The history of Ryan Frederiksen’s bands is a history of the evolution of metalcore; a rabbit hole through some of the most forward-thinking music in the genre; and the upwards career trajectory of a bonafide talent, all in one. From Nineironspitfire through his time in These Arms Are Snakes, Narrows (with other Botch alumni), and currently Dust Moth, Frederiksen has ridden the cutting edge of metalcore decade after decade, bringing an ever-more-refined and individualistic play-style to ever-more-refined and individualistic bands. Nineironspitfire, one of the most interesting projects he was ever a part of, was also, by his own admission, his first project of any consequence. Although he is said to have joined too late to actually play on the album, his influence is almost osmotically detectable: straddling the groovy/spastic line, these leaping riffs and urgent, twisty arrangements are trademark Frederiksen. There’s no hitch between Seventh Soul Sacrificed and the songs he contributed to the Botch split that followed, further fueling my suspicion that he may have had more of a hand in the record than anyone lets on.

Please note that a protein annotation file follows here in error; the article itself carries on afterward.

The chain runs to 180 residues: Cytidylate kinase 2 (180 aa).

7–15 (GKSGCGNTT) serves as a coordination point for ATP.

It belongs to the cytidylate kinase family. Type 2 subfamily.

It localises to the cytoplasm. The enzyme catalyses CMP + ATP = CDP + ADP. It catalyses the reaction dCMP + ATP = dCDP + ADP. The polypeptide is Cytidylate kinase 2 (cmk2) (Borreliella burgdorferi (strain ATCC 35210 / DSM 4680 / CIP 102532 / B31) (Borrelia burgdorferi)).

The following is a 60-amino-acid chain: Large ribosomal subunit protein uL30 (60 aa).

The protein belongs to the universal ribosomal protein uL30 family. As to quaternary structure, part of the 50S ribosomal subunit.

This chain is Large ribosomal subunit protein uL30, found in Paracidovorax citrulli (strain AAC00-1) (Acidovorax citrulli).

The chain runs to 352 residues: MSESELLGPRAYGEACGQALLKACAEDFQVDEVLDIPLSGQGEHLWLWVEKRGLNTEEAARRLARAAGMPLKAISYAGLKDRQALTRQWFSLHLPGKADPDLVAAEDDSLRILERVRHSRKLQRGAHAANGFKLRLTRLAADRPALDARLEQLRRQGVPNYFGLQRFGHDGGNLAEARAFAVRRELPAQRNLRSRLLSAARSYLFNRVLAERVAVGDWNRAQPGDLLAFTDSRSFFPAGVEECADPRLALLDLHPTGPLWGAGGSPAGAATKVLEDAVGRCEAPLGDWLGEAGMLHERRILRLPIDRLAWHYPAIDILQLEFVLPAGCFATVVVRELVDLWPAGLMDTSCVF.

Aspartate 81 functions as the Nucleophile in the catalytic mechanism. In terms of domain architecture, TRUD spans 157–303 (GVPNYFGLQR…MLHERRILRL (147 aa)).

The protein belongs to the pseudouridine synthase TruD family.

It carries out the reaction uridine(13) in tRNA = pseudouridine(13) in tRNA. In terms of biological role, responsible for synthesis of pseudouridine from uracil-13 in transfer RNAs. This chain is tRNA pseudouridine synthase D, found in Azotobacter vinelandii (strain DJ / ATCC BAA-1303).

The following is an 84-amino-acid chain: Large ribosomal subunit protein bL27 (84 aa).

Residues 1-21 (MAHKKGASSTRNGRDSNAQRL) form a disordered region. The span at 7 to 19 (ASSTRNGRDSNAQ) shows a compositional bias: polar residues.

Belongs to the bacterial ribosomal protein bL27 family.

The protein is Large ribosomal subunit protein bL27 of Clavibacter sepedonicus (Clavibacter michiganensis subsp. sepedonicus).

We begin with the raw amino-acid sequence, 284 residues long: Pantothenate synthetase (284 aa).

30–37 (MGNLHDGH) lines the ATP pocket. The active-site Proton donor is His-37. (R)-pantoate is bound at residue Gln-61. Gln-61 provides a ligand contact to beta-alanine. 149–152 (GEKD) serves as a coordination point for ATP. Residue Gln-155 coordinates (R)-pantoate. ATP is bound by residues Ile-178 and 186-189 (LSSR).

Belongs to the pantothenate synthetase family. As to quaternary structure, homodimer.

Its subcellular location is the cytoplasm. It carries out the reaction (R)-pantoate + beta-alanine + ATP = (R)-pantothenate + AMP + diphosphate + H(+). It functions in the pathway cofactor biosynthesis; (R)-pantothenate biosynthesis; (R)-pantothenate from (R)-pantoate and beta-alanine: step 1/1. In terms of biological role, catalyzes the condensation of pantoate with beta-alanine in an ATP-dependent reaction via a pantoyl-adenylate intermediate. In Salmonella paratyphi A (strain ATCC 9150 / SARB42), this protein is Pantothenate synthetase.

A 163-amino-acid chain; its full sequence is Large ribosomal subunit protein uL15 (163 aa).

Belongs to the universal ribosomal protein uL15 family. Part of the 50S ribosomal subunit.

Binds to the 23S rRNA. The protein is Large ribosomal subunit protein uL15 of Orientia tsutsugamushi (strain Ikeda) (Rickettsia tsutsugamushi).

I digress, but this will not be the last time we talk about Frederiksen. Instead, let’s talk about the rest of Nineironspitfire: among its alumni are John Pettibone of Seattle’s excellent Himsa, whose vocals are as intense and articulate as anything he did with those bands, if closer in tone to his work with the hardcore Undertow; and joining him from that band, too, is Mark Holcomb (not the one from Periphery!), making Nineironspitfire both a creative step up and a lateral move in popularity. Their hardcore backgrounds are counterpointed by bassist Morgan Henderson, currently Fleet Foxes’ secret weapon (!) but more importantly, a former member of the Blood Brothers (!!), as well as non-Frederiksen guitarist Demian Johnston, who also spent time in Undertow, and later, underrated metalcore act Playing Enemy. With a resume like that, one expects the hardcore backbone and drastic noise flourishes of Nineironspitfire, but the band were Deadguy fans above all, and it shows. They were also, as Frederiksen notes, very into Today Is The Day and “Slint, Shellac, and stuff like that,” all of whose sonic signatures are writ to varying degrees across the music.